Enable users to use JupyterLab smoothly in DNAnexus platform.
An important feature launched in Jan 2019 on DNAnexus Apollo platform .

DNAJupyter Cover Image

Web app features resulted from my internship at DNAnexus


Sang Soo Jun (PM) and more stakeholders

My Role
UX Designer

Interaction design / colaboration with a multi-functional team

Sketch / InVision


DNAnexus users use JupyterLab frequently:

DNAnexus helps users store their tremendous-sized genomic data and run related apps to manipulate / analyze the data.
JupyterLab enable users develop apps to handel specific data on their own.

The integration of both UIs
The pain point of the users:

"As a Bio-statistician, I use DNAnexus to store my data and the its apps to manipulate the data. But in order to actively interact with the data, I have to switch to another webapp, JupyterLab..."

The original high-level user flow
The Goal:

"As a Bio-statistician, I will use JupyterLab inside DNAnexus so that I won't have to switch back and force to work on my research data."

The optimized high-level user flow


Gather feedback and Iterate:

For this project, I started with handing in PRD with wireframes done by PMs. Without practically easy access to the direct users, the collaborations with cross-functional teams and the feedback from stakeholders were foundamental to the iterations and process.

the process diagram


The whole project involved 54 pages dealing with more than 12 design problems in the flow.


Here I would showcase 2 examples of design problems (result in the marked areas in the sitemap) on how I approach them.

Design problem example 1: Where to start?

step 0: Wireframe from PRD

wireframe from PRD

step 1: Ideation and comparison

Original Version (translated from PRD):

Original Version wireframe

Proposed Version 1 (grouping tabs: "JupyterLab" and "Apps" into "Tools"):

Proposed wireframe 1

Proposed Version 2 (combining segments: "Server" and "Jupyter Files"):

Proposed wireframe 2

Based on discussions with stakeholders, I decided to give the Proposed Version 2 a try because of its conciseness and clarity.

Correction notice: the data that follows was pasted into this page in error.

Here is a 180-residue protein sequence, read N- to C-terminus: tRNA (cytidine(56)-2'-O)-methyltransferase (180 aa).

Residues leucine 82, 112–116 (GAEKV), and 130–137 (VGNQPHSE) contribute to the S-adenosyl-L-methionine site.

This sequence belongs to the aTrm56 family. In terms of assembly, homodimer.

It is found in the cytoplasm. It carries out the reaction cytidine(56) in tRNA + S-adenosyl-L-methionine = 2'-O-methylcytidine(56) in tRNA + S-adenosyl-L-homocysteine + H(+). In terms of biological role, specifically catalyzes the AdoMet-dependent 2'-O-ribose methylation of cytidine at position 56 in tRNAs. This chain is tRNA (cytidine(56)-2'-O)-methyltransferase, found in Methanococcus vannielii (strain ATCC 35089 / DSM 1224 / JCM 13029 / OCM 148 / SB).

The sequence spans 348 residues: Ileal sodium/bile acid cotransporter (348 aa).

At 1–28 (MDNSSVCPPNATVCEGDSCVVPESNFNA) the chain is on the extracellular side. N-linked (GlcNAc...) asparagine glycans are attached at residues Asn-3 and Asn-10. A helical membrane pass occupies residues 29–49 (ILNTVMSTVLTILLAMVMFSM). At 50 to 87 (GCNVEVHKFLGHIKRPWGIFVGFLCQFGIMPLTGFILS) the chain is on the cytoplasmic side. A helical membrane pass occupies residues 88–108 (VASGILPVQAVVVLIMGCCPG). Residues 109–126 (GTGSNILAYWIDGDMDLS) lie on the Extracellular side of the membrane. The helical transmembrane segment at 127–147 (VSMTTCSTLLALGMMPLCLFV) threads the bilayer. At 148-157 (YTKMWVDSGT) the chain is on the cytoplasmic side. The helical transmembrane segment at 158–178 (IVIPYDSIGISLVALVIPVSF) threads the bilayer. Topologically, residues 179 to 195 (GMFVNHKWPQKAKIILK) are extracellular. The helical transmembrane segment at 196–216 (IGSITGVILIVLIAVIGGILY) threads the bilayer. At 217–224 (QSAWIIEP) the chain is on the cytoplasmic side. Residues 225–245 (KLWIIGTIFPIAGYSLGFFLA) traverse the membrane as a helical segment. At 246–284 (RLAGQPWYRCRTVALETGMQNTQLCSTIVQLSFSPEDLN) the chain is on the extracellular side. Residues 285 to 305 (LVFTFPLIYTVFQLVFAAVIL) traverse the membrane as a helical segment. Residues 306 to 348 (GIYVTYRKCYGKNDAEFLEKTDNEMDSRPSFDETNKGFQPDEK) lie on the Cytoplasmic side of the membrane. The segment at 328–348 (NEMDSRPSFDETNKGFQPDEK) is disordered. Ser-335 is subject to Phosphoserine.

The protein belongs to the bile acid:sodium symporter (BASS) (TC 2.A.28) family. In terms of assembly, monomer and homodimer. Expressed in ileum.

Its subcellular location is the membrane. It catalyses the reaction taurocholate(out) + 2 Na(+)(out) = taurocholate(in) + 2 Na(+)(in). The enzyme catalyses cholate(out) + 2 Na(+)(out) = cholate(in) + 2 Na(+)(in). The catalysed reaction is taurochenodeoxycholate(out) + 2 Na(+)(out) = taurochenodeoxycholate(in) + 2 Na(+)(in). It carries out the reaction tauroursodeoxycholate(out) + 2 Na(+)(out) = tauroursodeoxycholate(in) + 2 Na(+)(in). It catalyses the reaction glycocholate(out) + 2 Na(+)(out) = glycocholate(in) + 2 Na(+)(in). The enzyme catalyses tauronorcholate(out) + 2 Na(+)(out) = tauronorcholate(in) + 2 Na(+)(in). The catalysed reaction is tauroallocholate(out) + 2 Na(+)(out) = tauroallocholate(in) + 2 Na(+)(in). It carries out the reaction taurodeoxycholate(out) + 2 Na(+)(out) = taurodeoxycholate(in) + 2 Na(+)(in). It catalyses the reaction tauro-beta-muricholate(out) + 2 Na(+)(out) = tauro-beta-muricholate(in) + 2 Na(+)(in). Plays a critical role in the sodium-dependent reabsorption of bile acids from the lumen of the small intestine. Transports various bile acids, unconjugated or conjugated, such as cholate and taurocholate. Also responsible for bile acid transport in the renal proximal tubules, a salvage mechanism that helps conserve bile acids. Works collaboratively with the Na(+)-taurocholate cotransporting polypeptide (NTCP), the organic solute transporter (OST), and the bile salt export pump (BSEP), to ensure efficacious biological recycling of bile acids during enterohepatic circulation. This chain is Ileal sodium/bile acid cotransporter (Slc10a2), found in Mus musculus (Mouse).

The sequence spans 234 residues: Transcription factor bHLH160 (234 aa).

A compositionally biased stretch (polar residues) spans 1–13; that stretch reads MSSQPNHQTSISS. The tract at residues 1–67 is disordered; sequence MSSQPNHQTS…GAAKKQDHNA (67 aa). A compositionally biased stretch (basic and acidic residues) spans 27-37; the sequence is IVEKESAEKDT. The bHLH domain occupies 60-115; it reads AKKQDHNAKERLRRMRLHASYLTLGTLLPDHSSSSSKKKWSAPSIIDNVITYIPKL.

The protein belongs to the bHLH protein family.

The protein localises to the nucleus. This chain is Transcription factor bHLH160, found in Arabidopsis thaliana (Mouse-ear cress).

step 2: Mockup prototype to gather feedback

ui flow

Feedback from users and stakeholders:

  1. Users didn’t have the need to see what files are associated with what server, since they are multiple-to-multiple, this expansable list created more confusions to them.

  2. Users didn’t need to see a standalone Jupyter files list, since the files can be listed in the storage like other files, which will be linked to the server under the same project.

  3. Engineers pointed out that there were no server info available for the initiating and ended servers.

step 3: Iteration based on the feedback

ui after iteration
Design problem example 2: Running time management?

Why does this matter:

  1. Running server costs money.

  2. Not every user has the habit to stop servers whenever tasks are done, which results in financial wastes.

step 0: Wireframe from PRD

wireframe from PRD

step 1: Ideation and comparison with usability test

Original Version (translated from PRD):

Original Version wireframe

Proposed Version 1 (with preset options of time spans):

Proposed wireframe 1

Proposed Version 2 (options of time spans at the typefield):

Proposed wireframe 2

Proposed Version 3 (direct change at the typefield):

Proposed wireframe 3

Based on feedback following a simple usability test:

  1. Users preferred modifying time directly at the typefield, like in Proposed Version 2 & 3, because it feels more efficient.

  2. Although many users liked having preset choices like in Proposed Version 1 & 2, no consensus on what options should be there was made.

  3. Users also liked the flexibility in Proposed Version 3

Therefore, I decided to go develope the design on Proposed Version 3

step 2: Focus on the detailed interaction

ui flow

The usability test after this version revealed no usability issues, and engineers agreed on the doability of this flow.


Example 1: Bob (a user) starts using Jupyterlab in DNAnexus.
Example 2: Bob modifies the running time at multiple moments.


  1. PRD is a start point to work with PM on further user research and validation rather before diving into design details.

  2. "Love the problem, not the solution" - do not stick to one solution, but ideate more alternatives for the problem and prioritize from there.

  3. Do not underestimate seemingly small-scoped features, which can be valuable and more complicated than they seem.


DNAnexus Apollo was launched in Jan 2019, and one of its 6 foundamental features is "Empower biologists to explore data", which basically talks about "DNAJupyter".

the outcome of my work